May 23, 2007 - “It is too easy – and too partisan – to simply place the blame on the policies of George W. Bush. We are all responsible for the decisions our country makes. We have a Congress. We have an independent judiciary. We have checks and balances. We are a nation of laws. We have free speech. We have a free press, “Al Gore writes in his new book, “An Assault on Reason”. Then he asks the rhetorical question, “Have they all failed us?”
The short answer is “Yes.” The American public was rightly aroused by the horrendous defeat that the American system of national security suffered on September 11, 2001. The aroused public wholeheartedly supported President Bush when he issued his ultimatum to the Taliban regime, deliver Osama Bin Laden or suffer the consequence of war. When the Taliban seemed ready to acquiesce and the President announced that their submission came too late some of us began to have doubts. We looked to centuries of history in which first one and then another imperial power sought and failed to subjugate the country. When we expressed those doubts we were shouted down and labeled as traitors – or worse, as Liberals with a capital L. Our free speech failed us.
We were a nation of laws and our laws were devoted to the protection of individual freedom and personal liberty. In our passion to find security in an insecure world we have left the laws of our nation lie unused in the dust of history. Disused and ignored laws would not have permitted eternal imprisonment not by the application of any law we have known but by the arbitrary application of a label. We have permitted this by our silence. Our law has failed us.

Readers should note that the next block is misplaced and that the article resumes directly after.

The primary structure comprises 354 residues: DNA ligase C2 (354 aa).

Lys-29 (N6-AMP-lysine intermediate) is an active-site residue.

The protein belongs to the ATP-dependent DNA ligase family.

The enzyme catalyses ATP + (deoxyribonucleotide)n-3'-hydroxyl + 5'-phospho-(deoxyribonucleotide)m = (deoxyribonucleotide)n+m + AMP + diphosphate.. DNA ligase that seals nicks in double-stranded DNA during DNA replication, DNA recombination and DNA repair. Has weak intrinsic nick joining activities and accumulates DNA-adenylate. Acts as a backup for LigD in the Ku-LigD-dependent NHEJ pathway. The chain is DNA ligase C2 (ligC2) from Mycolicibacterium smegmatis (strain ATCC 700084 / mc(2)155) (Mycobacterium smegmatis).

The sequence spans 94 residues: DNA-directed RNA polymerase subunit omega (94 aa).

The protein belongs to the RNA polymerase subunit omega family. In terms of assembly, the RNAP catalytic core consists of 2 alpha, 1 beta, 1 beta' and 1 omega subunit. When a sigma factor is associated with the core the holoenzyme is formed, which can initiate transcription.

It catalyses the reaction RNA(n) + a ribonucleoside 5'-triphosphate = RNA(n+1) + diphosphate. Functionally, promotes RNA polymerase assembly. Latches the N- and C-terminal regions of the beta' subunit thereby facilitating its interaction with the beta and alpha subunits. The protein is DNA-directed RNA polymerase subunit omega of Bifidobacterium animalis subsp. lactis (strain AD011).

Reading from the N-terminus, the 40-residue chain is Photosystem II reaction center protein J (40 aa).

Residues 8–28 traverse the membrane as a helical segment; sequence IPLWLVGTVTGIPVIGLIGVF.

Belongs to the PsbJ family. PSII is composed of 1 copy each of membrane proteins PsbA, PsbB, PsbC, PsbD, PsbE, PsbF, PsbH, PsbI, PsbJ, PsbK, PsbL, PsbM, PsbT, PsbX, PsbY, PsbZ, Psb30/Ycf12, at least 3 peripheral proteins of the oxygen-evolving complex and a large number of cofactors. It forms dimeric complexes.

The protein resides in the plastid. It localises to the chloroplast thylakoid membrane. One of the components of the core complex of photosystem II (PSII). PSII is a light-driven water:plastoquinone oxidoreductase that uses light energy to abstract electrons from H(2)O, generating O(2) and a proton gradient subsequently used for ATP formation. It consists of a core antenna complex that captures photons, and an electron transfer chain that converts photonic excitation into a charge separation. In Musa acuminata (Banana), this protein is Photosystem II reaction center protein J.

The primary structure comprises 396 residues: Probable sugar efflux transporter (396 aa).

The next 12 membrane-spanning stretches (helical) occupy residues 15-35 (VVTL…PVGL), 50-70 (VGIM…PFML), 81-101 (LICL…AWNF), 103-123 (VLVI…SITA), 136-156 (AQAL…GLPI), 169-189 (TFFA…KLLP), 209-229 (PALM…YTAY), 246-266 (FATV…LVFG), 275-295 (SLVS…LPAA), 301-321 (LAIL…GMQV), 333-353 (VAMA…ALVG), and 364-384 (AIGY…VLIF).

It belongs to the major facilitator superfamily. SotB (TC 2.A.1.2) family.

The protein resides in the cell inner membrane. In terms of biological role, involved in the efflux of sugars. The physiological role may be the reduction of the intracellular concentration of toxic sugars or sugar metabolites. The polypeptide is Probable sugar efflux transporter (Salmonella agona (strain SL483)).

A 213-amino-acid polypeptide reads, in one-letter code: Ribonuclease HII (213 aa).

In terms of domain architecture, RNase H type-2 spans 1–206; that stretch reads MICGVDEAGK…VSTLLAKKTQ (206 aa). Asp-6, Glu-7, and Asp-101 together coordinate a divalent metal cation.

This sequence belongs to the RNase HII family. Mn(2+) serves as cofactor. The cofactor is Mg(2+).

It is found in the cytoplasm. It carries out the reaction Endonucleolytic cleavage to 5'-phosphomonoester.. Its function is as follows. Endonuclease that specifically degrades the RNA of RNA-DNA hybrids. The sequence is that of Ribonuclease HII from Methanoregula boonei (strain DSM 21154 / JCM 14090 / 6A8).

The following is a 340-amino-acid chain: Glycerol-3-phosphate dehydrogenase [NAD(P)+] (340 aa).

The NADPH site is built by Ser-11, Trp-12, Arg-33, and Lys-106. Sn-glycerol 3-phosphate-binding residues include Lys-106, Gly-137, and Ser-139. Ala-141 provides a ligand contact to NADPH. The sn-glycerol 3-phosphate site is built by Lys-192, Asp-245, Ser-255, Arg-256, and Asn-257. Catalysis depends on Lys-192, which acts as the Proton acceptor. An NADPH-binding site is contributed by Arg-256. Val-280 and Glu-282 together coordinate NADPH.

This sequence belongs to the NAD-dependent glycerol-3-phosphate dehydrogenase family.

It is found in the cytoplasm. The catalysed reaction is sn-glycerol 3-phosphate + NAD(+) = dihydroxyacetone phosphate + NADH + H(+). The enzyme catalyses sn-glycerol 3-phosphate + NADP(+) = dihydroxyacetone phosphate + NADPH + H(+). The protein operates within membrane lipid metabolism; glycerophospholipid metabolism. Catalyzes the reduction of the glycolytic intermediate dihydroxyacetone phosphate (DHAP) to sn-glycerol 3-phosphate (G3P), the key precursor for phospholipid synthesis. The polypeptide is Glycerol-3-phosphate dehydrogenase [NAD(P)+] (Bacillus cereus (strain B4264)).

We had an independent judiciary but we have seen that judicial independence eroded appointment by appointment. No longer can we look to the courts as our final protection against arbitrary government power. That independent check upon executive excess has given way to the influence of men who fashion their opinions not by the template of Constitutional institutions of freedom and liberty but rather by a pattern designed to perpetuate a political agenda. Our Courts have failed us.
Our Congress in which we relied to protect us from the tyranny of an executive government serving itself rather than the people was stampeded. In a manifestation of institutionalized fear it became a partner in the destruction of the fabric of our democracy and individual freedom and liberties. Our Congress has failed us.
We once relied upon our free press to be the watchdog of liberty; to fearlessly speak truth to power and lay open the facts upon the table to advance the public discourse and thereby strengthen our democracy. Now we are faced with a mass media that fears to speak truth but relies on “truthiness” to preserve revenues. It is a media that twists the meaning of words until “fair and balanced” has come to mean the substitution of political position for provable fact. Our free press has failed us.
In his speech to the Young Men’s Lyceum on January 27, 1838 young Abraham Lincoln said, “Shall we expect some transatlantic military giant, to step the ocean, and crush us at a blow? Never! … At what point then is the approach of danger to be expected? I answer if it ever reach us it must spring up amongst us. It cannot come from abroad. If destruction be our lot we must ourselves be its author and finisher. As a nation of free men we must live through all time, or die by suicide.”
By failing to employ those institutions of freedom and liberty which were the legacy of those who went before us; by failing to insist that we cannot extend liberty abroad by stifling it at home; by fearing to rely upon those essential freedoms that have sustained this nation from its inception we have failed ourselves. We have become the suicides that Lincoln foresaw.